Midnight All Day By Hanif Kureishi

Midnight All Day is a collection of short stories by Hanif Kureishi, an author whose characters often approach the low life, usually without ever actually attaining it. These stories are of variable quality, ranging from excellent to rather mundane, though they are all eminently readable, well written and well constructed. Sometimes, however, there’s just a bit too much incestuous involvement with the media. There are just a few too many writers, actors, television and film people around. One can understand why the author might meet a number of such people, but repeated use of media settings does occasionally detract from his story telling.

Despite this criticism, the characters are acutely drawn, interesting, engaging and are utterly credible. They tend to stumble or shamble through their lives from one opportunity to the next mistake, initiating and terminating relationships. Despite their tendency to write about or enact other characters, they often display very little facility for introspection. They often resort to their bottles or recreational drugs and treat sex as if it were a challenge.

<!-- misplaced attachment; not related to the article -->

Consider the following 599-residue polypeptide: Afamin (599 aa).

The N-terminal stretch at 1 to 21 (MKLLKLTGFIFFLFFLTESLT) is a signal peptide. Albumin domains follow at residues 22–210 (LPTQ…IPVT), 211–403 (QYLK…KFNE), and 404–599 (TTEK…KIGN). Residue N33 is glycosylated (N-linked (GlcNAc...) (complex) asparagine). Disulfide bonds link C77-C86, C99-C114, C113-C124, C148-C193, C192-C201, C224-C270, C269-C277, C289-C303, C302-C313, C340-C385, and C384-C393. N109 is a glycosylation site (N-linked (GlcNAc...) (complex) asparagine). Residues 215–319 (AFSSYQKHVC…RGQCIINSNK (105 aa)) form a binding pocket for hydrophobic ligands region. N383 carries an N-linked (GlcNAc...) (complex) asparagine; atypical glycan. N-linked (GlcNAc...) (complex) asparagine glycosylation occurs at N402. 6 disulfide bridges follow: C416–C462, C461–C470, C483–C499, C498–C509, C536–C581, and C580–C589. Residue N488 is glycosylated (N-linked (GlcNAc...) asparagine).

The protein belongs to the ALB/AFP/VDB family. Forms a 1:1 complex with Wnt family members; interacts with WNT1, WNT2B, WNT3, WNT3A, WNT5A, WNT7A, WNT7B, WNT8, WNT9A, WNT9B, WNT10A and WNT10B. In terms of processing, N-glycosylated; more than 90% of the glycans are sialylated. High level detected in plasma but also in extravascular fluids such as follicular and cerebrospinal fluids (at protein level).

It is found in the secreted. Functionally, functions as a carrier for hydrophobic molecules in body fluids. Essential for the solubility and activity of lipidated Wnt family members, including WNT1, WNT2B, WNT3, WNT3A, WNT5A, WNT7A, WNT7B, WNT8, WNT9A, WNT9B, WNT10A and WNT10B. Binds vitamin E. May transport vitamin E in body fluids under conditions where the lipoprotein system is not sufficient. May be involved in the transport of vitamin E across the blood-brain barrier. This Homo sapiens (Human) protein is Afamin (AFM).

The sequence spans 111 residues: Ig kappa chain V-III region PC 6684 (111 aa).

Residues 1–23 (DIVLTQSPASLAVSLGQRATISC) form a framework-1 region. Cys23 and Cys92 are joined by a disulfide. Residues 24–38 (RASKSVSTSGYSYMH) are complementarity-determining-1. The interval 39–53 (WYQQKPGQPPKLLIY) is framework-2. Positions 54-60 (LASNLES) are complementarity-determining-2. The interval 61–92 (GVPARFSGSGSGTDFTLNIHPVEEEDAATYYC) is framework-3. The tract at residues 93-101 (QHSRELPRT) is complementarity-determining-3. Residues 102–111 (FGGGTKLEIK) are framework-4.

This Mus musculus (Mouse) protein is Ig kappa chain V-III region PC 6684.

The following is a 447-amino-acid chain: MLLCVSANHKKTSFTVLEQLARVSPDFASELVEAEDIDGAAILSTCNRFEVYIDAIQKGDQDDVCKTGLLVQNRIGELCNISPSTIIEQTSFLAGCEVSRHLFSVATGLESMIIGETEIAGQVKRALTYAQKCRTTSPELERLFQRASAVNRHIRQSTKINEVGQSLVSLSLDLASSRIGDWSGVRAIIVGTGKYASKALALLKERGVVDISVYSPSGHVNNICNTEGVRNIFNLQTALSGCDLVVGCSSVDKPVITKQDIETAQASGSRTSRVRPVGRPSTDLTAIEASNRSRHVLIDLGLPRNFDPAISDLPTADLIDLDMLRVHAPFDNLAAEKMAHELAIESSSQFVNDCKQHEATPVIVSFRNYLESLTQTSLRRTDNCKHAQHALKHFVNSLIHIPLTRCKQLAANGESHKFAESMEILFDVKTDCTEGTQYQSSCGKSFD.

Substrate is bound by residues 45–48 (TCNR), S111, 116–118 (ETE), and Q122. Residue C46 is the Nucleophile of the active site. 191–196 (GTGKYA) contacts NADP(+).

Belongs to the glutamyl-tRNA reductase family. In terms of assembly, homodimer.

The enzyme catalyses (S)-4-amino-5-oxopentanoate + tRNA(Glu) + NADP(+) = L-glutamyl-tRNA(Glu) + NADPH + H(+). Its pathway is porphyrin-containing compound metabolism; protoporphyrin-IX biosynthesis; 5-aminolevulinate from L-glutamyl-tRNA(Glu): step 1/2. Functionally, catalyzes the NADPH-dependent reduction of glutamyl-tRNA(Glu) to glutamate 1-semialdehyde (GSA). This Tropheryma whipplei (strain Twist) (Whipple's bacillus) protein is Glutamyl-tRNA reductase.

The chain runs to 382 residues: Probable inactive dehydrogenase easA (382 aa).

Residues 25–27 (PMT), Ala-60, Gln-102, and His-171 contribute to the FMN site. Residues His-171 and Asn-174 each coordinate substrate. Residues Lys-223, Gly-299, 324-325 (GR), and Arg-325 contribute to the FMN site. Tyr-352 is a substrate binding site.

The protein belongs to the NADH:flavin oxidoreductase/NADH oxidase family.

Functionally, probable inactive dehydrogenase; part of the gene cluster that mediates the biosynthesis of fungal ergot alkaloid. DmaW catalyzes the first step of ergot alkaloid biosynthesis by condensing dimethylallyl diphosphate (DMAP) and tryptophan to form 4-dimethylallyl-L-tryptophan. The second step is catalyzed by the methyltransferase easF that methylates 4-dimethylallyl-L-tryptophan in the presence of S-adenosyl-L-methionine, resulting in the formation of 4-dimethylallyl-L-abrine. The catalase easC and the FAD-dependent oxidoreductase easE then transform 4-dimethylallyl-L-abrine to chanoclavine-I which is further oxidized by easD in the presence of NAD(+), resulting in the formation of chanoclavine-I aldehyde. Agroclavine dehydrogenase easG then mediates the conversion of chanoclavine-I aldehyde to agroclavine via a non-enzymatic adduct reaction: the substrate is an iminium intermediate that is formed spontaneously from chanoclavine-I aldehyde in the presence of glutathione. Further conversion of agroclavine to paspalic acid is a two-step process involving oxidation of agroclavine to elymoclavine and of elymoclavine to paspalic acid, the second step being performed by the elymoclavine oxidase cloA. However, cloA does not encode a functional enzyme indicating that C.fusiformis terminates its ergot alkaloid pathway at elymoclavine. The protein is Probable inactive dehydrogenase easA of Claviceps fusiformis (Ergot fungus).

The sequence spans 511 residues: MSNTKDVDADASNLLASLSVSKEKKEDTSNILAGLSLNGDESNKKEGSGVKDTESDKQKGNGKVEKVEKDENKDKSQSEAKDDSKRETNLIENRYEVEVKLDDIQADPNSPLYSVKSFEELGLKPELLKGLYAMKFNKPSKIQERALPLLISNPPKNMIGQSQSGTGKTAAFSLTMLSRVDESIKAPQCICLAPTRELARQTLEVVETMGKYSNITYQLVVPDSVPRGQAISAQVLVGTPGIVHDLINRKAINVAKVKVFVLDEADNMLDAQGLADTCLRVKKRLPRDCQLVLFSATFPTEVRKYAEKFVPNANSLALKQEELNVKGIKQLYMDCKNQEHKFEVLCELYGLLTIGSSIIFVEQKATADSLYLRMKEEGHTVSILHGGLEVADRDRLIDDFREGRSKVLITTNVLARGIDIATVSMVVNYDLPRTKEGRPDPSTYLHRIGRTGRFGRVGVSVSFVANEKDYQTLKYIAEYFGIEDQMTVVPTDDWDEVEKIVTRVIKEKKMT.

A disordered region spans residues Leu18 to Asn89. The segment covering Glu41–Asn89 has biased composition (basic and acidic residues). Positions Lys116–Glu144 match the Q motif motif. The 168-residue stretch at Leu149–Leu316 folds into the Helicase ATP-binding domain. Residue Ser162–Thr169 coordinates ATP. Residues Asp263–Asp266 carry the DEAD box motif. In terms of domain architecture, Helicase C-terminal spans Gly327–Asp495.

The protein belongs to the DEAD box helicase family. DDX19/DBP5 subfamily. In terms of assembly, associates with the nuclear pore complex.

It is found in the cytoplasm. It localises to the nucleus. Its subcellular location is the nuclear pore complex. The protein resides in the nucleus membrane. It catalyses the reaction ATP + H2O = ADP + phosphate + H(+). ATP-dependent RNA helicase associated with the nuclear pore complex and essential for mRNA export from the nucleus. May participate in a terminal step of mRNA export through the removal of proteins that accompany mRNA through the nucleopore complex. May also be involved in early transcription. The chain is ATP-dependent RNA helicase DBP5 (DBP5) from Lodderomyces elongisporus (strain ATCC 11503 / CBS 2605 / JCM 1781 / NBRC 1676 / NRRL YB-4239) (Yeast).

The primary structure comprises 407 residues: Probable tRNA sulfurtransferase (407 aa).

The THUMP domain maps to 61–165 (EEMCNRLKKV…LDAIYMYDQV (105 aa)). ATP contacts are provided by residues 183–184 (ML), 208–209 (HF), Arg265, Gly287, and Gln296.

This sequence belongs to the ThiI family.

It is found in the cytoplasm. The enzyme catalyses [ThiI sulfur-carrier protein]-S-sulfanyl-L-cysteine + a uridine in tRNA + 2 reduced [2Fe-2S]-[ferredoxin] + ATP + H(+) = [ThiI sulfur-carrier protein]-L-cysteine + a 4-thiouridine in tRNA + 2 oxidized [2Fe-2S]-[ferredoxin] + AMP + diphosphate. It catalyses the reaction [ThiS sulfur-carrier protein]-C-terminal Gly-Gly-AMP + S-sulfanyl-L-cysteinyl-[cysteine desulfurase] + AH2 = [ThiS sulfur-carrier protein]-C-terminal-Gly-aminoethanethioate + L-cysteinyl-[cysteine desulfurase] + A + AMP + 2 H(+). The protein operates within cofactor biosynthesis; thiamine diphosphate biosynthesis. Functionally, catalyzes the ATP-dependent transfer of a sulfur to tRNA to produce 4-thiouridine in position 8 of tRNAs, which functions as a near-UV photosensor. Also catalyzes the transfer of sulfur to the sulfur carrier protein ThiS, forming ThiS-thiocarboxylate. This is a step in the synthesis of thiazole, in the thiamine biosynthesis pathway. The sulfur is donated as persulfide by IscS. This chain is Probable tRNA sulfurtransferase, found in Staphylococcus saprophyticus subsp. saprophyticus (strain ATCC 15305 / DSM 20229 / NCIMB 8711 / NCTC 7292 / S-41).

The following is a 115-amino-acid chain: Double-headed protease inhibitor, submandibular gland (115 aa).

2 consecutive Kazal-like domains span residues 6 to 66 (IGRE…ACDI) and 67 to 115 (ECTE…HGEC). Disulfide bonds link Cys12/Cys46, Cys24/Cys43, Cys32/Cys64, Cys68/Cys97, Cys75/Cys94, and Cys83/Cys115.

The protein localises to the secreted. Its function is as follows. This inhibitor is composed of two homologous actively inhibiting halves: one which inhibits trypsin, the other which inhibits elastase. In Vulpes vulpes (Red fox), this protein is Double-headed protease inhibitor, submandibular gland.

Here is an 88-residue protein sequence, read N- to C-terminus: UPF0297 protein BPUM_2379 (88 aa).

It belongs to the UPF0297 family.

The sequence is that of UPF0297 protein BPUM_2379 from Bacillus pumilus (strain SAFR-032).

So the stories deal with late twentieth century British professional middle classes, whose careers are always on top until they are bust, whose fortunes are always up until they crash, and whose relationships are always idyllic until they are failed.

Hanif Kureishi has a keen eye for the character of eighties and nineties Britain and on several occasions one feels implicitly that his subjects would not dream of discussing their woes with their parents. They are a generation apart, convinced by the illusion that they are special, that they live in a new era that owes nothing to any past. They are confident yet vulnerable, assertive yet indecisive, committed yet utterly ephemeral. There are occasions when these characteristics are a little overstated, but overall this is a moving and memorable collection which is probably best read one story at a time, rather than cover to cover.

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